Of all the questions one could ask about the presence (or absence) of Arabic in Hebrew culture – or Hebrew literature, to be more specific – I am most preoccupied by the questions of belonging; or – to be more precise – ownership. In other words: Whose Arabic is it when it is presented in Hebrew literature? Who holds onto it, and for what purpose? Who does Arabic “occur” to, when it ultimately does? In this respect, I am reminded of how the poet Nurit Zarkhi once explained to me her dislike of the writers who made up the early Israeli canon: “My problem with the writers of that generation is that in their books, almost without exception, bad things happen to other people; to different people, very different people. Never to them – nor to any of the characters for whom they use the personal pronoun.”
At this point, I should try to preempt a likely misunderstanding. I certainly do not mean that Arabic is a bad thing that happens to someone within or without the Hebrew literature (or vice-versa) – despite what some of our more diligent lawmakers might think. Rather: who does it happen to in the realistic realm of fiction? To what degree does the author take responsibility for this Arabic? And, how does it resonate in the story or the novel? Does it happen to Moishe, the soldier in S Yizhar’s wonderfully realistic story Khirbet Khizeh, set in 1948, when he says to an Arab man he is evicting from his home “yalla imshi wallah ya’atik ya hawajah“? Or to the heroine of Umi Fi Shughul, Orly Castel-Bloom’s surrealistic story, who tells us again and again, as if begging for her life, “umi fi shughul” (“my mother is at work”)?
In this piece, I will not try to map out the topography of Hebrew literature where Arabic is visible. Instead, I shall restrict myself to an observation, and no less a testimony, of the literary instances where the first-person narrator is prone, and even likely, to say or write umi fi shughul. The focus shall therefore remain on the writing of Orly Castel-Bloom, as well as on my own; the writing of Mizrahi female writers, second-generation Egyptian immigrants, whose work was first published in the 1980s and back then – at least in my case – still resonated umi fi shughul in one way or another. But it is still not the real thing – it is still not umi fi shughul to the letter.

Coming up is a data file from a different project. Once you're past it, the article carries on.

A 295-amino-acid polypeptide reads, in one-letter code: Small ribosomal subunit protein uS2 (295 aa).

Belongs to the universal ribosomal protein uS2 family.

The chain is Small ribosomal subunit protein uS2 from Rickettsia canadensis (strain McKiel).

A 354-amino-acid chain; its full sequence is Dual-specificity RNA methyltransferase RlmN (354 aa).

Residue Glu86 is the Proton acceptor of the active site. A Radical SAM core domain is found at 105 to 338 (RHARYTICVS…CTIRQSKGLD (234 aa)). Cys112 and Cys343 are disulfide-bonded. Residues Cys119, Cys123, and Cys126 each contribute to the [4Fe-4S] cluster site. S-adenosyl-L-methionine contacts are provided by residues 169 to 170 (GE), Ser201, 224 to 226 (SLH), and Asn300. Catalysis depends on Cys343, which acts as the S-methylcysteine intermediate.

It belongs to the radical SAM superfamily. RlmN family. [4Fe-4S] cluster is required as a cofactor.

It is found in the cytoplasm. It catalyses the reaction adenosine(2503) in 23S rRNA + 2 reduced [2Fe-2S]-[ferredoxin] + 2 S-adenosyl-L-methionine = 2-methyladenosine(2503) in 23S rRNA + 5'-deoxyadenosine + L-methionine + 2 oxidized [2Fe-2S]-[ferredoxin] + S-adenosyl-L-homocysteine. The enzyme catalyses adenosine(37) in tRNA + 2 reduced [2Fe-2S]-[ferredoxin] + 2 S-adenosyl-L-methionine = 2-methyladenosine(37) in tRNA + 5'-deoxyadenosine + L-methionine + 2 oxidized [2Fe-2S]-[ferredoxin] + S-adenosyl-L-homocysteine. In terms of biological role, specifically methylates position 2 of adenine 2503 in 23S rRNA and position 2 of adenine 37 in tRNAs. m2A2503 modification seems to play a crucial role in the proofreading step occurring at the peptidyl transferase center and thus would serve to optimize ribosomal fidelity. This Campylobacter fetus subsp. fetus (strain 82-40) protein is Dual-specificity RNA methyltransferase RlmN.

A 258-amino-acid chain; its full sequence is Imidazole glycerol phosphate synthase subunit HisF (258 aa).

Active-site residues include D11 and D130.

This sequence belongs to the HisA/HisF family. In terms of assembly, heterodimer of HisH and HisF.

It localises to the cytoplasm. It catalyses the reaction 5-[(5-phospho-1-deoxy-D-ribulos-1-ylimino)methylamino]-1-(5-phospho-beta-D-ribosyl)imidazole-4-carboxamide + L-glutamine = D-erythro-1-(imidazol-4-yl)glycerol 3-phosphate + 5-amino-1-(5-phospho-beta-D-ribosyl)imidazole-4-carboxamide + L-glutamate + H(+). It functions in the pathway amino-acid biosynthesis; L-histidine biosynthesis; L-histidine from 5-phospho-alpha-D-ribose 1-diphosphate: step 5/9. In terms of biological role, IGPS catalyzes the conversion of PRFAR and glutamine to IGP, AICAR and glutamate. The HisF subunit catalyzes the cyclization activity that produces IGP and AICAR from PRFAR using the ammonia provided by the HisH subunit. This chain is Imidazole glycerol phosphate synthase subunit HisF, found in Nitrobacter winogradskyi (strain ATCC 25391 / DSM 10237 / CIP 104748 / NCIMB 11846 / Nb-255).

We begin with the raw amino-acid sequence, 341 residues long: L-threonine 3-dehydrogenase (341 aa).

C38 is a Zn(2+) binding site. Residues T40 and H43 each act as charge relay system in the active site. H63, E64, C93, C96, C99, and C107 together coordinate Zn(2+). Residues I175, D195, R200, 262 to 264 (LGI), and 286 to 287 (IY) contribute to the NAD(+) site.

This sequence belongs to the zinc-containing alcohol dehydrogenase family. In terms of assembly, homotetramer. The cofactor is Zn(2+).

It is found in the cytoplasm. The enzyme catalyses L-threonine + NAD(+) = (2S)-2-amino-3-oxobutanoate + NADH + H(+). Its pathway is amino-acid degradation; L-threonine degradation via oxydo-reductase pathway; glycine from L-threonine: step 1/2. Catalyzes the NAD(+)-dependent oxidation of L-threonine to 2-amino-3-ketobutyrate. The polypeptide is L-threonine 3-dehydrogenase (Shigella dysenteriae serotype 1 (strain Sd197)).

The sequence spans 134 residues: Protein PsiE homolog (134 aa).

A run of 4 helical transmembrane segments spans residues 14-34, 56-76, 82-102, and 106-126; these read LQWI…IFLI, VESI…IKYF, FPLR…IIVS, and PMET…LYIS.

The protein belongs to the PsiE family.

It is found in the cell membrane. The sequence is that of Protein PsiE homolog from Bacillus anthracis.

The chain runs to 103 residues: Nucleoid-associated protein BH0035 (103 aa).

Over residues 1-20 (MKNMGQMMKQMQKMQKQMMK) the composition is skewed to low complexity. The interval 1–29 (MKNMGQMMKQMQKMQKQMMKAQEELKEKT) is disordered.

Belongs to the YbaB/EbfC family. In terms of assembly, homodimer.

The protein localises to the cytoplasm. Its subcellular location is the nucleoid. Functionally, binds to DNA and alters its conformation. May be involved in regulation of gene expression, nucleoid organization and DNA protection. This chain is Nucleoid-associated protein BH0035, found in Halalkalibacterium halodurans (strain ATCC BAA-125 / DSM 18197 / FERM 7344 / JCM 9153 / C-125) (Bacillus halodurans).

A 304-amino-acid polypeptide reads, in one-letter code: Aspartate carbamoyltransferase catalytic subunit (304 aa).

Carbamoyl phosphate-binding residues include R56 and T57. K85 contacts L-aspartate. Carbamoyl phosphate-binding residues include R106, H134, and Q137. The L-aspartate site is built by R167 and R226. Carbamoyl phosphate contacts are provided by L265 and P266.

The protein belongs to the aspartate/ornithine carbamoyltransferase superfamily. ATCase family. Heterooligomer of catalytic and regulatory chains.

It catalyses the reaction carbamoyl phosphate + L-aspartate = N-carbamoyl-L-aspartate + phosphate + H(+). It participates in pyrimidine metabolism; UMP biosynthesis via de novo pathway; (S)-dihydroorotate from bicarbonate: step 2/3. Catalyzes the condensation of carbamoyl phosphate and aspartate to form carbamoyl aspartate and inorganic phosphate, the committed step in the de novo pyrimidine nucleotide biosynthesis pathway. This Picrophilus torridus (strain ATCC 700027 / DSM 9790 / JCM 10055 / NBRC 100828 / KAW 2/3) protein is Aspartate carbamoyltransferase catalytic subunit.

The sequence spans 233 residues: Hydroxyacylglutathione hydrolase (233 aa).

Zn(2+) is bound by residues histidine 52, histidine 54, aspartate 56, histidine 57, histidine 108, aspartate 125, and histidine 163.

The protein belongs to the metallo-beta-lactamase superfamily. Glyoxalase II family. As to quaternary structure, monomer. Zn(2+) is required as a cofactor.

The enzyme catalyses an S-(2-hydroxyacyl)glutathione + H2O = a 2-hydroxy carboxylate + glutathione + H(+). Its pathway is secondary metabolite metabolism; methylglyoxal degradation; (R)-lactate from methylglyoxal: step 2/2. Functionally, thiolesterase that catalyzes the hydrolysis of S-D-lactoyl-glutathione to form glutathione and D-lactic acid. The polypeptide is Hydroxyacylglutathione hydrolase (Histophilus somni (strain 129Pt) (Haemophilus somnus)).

This story by Orly Castel-Bloom has been on my mind a lot lately, because it serves as a bridge, or a connector, to that suspect and unrewarding thing I’m trying to do here, namely self-analysis. Umi fi shughul briskly conjures the manners and degrees with which I’ve been handling, for all my life, the presence of Arabic within Hebrew. It is worth mentioning – the self-evidence of the fact notwithstanding – that this engagement remains unarticulated and mystified upon the moment of writing. What’s more, it derives from a profound linguistic, social and psychological malaise, and is linked to the urge, or bundle of urges, which are the story’s narrative operating system.
By “operating system,” I mean the powerfully conflicting currents in Castel-Bloom’s story, hurtling towards each other on a collision course. One current owes its movement to the inescapable and all-too-famous “identity politics,” as it has become known, labelling itself as Jewish, Arab or Mizrahi, and complemented by whatever we make of these labels. The other seeks to defuse, fragment and destroy identity politics. It should be emphasized that in Castel-Bloom’s story, none of the somewhat surreal elements of this conflict would have been sufficiently effectual for us – the readers – had the Arabic language not been so conspicuously present in it. The Arabic words are melded into the Hebrew ones, leaving a stitched scar like that on a surgical patient’s skin.
Even a reader who encounters Castel-Bloom’s story for the first time would notice the deliberately crude conjunctions between Hebrew and Arabic. The Arabic appears almost out of nowhere (I write “almost” because the precursor to the appearance of Arabic, and the trigger for the conversation between the mother and the daughter on the subject, is the elder woman asking the younger: “What is your ethnic origin?”), the same nowhere that lies under the bench, devoid of psychological, social or political context. And this performance of Arabic, just like the performance of the mother who speaks it, is tantamount to a snakebite. The Arabic bites the reader suddenly, abruptly, through an unintelligible exchange of questions and answers between the mother and her daughter. This dialogue echoes an interrogation, the roles constantly swapping to the point that it becomes unclear who is interrogating who. The point where the story converts itself to Arabic is a maelstrom. The whole story twirls around itself, as it were; it cracks, implodes into another entity, into a wholly different logic, one more commonly associated with dreaming than wakefulness.